kapha dosha explained
Kapha consists of the elements of water and earth. The common translation of kapha is “that which binds things” or “that which holds things together.”
According to ayurveda, this is the dosha responsible for the stability, lubrication, substance, and support of our physical body. It can be described as steady, stable, heavy, slow, cold, and soft.
Kapha is our emotional calm, stability our mental and physical endurance and people with this dosha are described as strong, thick-boned, and caring.
They’re known for keeping things together and being a support system for others. Kapha-dominant people rarely get upset, think before acting, and go through life in a slow, deliberate manner. This dosha allows us to feel deeply, to empathize, and to be patient compassionate & loyal.
Kapha types tend to have strong frames and are naturally athletic but need to exercise regularly to avoid a tendency of easily gaining weight. In the body, Kapha is responsible for solidity and all structures as well as for the right amount of body fluids.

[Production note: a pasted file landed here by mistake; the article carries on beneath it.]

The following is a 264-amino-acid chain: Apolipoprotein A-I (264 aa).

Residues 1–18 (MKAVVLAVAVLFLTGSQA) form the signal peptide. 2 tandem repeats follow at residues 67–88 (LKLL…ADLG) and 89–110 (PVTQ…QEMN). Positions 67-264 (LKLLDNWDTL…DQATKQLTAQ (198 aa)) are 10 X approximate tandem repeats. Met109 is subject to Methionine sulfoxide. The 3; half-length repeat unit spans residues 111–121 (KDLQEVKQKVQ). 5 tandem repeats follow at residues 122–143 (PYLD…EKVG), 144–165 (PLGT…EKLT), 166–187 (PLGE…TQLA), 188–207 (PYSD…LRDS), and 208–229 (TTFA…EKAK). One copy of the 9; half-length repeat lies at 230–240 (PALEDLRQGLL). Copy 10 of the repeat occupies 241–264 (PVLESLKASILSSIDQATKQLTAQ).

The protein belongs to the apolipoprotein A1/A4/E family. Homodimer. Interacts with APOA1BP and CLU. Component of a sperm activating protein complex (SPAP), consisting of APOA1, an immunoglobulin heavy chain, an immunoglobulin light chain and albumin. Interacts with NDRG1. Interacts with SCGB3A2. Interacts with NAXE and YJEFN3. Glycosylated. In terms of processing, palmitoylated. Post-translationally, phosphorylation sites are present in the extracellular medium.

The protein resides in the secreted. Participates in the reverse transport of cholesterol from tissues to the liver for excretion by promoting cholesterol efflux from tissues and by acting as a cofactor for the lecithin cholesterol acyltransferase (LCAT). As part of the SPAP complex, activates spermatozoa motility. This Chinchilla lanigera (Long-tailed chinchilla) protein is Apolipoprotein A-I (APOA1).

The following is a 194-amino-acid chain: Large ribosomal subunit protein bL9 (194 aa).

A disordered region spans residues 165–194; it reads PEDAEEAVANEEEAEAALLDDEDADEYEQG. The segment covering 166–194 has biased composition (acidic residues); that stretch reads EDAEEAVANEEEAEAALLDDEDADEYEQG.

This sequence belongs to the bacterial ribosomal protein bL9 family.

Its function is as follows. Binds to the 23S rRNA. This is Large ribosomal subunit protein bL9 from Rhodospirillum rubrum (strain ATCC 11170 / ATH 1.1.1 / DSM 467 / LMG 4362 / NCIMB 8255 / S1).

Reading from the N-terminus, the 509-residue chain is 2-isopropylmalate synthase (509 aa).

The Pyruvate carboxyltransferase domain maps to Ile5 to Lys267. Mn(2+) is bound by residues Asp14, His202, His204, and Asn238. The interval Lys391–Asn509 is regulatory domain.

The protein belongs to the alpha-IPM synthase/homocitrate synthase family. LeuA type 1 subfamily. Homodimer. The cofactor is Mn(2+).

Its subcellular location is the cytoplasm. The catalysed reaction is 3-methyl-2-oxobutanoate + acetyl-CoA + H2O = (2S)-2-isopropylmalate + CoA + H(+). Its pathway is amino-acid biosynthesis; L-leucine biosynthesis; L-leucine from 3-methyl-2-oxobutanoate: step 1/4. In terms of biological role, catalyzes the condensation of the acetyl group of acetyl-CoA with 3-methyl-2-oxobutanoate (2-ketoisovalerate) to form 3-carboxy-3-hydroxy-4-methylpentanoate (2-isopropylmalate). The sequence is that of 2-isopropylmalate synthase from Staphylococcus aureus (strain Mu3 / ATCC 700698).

They appreciate doing things in a methodical, step-by-step manner, and prefer a regular routine in their personal and professional lives. When imbalanced they can become unmotivated, stubborn, and complacent or slow to act even when change is necessary.
Their metabolism tends to be slow and their appetite for both food and stimulation is less intense than vata or pitta types.
things to look out for
- prone to weight gain
- slow metabolism
- breathing issues (i.e., asthma, allergies),
- susceptible to depression
- needs regular motivation and encouragement
actions of kapha in the body
- strength and stamina
- repair and regeneration
signs of imbalanced kapha
- slow digestion
- clammy skin
- water retention
- hyper mobility
- difficulty waking
- excessive napping
- foggy mind
- lack of appetite
- feeling heavy or sleepy after eating
Foods that could help keep pitta balanced are generally sweet, bitter & astringent in taste. Ayurveda says that these tasted are cooling, calming and drying qualities for pitta.
They are said to suit a predominantly vegetarian diet (you can let me know about whether that’s true for you or not?!) and the food should not be too spicy, salty, or sour and the occasional use of stimulants like coffee and tea are recommended.
A list of some food ideas that fit this; apples, avocados, coconuts, figs, melons, oranges, pears, plums, pomegranates, and mangos, asparagus, cabbage, broccoli, cucumber, kale, cauliflower, celery, green beans, lettuce, peas, parsley, potatoes, zucchini, sprouts, cress, chicory, lentils, chickpeas, honey, mushroom, barley, oats (cooked), basmati or white rice, wheat, no spices (sorry!) except for cilantro, cinnamon, turmeric, cardamom, fennel, and some black pepper.